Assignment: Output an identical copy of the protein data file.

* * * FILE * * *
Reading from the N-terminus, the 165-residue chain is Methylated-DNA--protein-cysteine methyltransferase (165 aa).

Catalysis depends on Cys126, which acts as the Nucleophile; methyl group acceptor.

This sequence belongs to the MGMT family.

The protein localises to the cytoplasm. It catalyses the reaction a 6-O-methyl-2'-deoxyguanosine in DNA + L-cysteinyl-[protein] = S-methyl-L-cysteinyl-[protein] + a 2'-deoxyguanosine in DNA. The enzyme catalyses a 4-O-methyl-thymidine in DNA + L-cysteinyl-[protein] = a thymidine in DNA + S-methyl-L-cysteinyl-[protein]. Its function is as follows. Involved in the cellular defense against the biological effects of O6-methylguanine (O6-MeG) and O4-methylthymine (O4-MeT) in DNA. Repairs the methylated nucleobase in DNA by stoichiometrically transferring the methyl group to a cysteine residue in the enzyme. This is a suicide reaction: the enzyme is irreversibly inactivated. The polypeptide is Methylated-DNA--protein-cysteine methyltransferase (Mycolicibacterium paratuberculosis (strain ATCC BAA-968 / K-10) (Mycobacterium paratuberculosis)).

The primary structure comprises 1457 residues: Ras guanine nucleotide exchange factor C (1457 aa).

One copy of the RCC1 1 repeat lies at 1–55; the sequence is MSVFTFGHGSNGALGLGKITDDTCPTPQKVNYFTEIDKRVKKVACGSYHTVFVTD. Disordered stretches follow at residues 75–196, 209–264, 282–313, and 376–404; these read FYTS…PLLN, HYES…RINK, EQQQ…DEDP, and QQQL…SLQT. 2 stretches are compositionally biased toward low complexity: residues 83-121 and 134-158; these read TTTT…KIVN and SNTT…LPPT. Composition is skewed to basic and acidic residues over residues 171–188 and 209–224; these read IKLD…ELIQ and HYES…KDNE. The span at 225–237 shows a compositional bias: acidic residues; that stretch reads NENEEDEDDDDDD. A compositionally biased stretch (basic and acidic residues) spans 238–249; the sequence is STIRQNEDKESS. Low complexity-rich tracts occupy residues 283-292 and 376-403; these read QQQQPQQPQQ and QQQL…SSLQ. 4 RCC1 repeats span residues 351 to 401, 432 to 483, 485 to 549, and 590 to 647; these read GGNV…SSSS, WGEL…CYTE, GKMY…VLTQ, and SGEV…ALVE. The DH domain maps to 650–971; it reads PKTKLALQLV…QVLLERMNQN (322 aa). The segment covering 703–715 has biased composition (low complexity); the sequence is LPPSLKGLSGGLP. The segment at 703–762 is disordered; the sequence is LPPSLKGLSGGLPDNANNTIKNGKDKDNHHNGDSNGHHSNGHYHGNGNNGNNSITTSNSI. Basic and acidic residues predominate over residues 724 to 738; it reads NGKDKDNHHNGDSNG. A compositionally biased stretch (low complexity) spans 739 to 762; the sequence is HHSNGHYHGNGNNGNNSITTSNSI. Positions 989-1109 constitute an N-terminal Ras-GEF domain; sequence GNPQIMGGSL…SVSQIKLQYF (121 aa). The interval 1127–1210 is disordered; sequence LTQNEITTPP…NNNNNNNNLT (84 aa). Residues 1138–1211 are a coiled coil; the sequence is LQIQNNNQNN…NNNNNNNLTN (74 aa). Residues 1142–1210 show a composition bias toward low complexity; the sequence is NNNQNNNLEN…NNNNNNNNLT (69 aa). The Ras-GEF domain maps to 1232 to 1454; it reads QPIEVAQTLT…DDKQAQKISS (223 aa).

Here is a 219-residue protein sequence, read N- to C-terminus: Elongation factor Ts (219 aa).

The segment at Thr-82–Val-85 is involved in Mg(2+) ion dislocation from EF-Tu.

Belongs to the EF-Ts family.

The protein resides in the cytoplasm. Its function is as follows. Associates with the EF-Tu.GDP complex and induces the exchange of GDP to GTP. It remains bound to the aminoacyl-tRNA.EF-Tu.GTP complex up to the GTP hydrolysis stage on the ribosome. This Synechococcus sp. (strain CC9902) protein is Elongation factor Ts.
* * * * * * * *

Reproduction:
Reading from the N-terminus, the 165-residue chain is Methylated-DNA--protein-cysteine methyltransferase (165 aa).

Catalysis depends on Cys126, which acts as the Nucleophile; methyl group acceptor.

This sequence belongs to the MGMT family.

The protein localises to the cytoplasm. It catalyses the reaction a 6-O-methyl-2'-deoxyguanosine in DNA + L-cysteinyl-[protein] = S-methyl-L-cysteinyl-[protein] + a 2'-deoxyguanosine in DNA. The enzyme catalyses a 4-O-methyl-thymidine in DNA + L-cysteinyl-[protein] = a thymidine in DNA + S-methyl-L-cysteinyl-[protein]. Its function is as follows. Involved in the cellular defense against the biological effects of O6-methylguanine (O6-MeG) and O4-methylthymine (O4-MeT) in DNA. Repairs the methylated nucleobase in DNA by stoichiometrically transferring the methyl group to a cysteine residue in the enzyme. This is a suicide reaction: the enzyme is irreversibly inactivated. The polypeptide is Methylated-DNA--protein-cysteine methyltransferase (Mycolicibacterium paratuberculosis (strain ATCC BAA-968 / K-10) (Mycobacterium paratuberculosis)).

The primary structure comprises 1457 residues: Ras guanine nucleotide exchange factor C (1457 aa).

One copy of the RCC1 1 repeat lies at 1–55; the sequence is MSVFTFGHGSNGALGLGKITDDTCPTPQKVNYFTEIDKRVKKVACGSYHTVFVTD. Disordered stretches follow at residues 75–196, 209–264, 282–313, and 376–404; these read FYTS…PLLN, HYES…RINK, EQQQ…DEDP, and QQQL…SLQT. 2 stretches are compositionally biased toward low complexity: residues 83-121 and 134-158; these read TTTT…KIVN and SNTT…LPPT. Composition is skewed to basic and acidic residues over residues 171–188 and 209–224; these read IKLD…ELIQ and HYES…KDNE. The span at 225–237 shows a compositional bias: acidic residues; that stretch reads NENEEDEDDDDDD. A compositionally biased stretch (basic and acidic residues) spans 238–249; the sequence is STIRQNEDKESS. Low complexity-rich tracts occupy residues 283-292 and 376-403; these read QQQQPQQPQQ and QQQL…SSLQ. 4 RCC1 repeats span residues 351 to 401, 432 to 483, 485 to 549, and 590 to 647; these read GGNV…SSSS, WGEL…CYTE, GKMY…VLTQ, and SGEV…ALVE. The DH domain maps to 650–971; it reads PKTKLALQLV…QVLLERMNQN (322 aa). The segment covering 703–715 has biased composition (low complexity); the sequence is LPPSLKGLSGGLP. The segment at 703–762 is disordered; the sequence is LPPSLKGLSGGLPDNANNTIKNGKDKDNHHNGDSNGHHSNGHYHGNGNNGNNSITTSNSI. Basic and acidic residues predominate over residues 724 to 738; it reads NGKDKDNHHNGDSNG. A compositionally biased stretch (low complexity) spans 739 to 762; the sequence is HHSNGHYHGNGNNGNNSITTSNSI. Positions 989-1109 constitute an N-terminal Ras-GEF domain; sequence GNPQIMGGSL…SVSQIKLQYF (121 aa). The interval 1127–1210 is disordered; sequence LTQNEITTPP…NNNNNNNNLT (84 aa). Residues 1138–1211 are a coiled coil; the sequence is LQIQNNNQNN…NNNNNNNLTN (74 aa). Residues 1142–1210 show a composition bias toward low complexity; the sequence is NNNQNNNLEN…NNNNNNNNLT (69 aa). The Ras-GEF domain maps to 1232 to 1454; it reads QPIEVAQTLT…DDKQAQKISS (223 aa).

Here is a 219-residue protein sequence, read N- to C-terminus: Elongation factor Ts (219 aa).

The segment at Thr-82–Val-85 is involved in Mg(2+) ion dislocation from EF-Tu.

Belongs to the EF-Ts family.

The protein resides in the cytoplasm. Its function is as follows. Associates with the EF-Tu.GDP complex and induces the exchange of GDP to GTP. It remains bound to the aminoacyl-tRNA.EF-Tu.GTP complex up to the GTP hydrolysis stage on the ribosome. This Synechococcus sp. (strain CC9902) protein is Elongation factor Ts.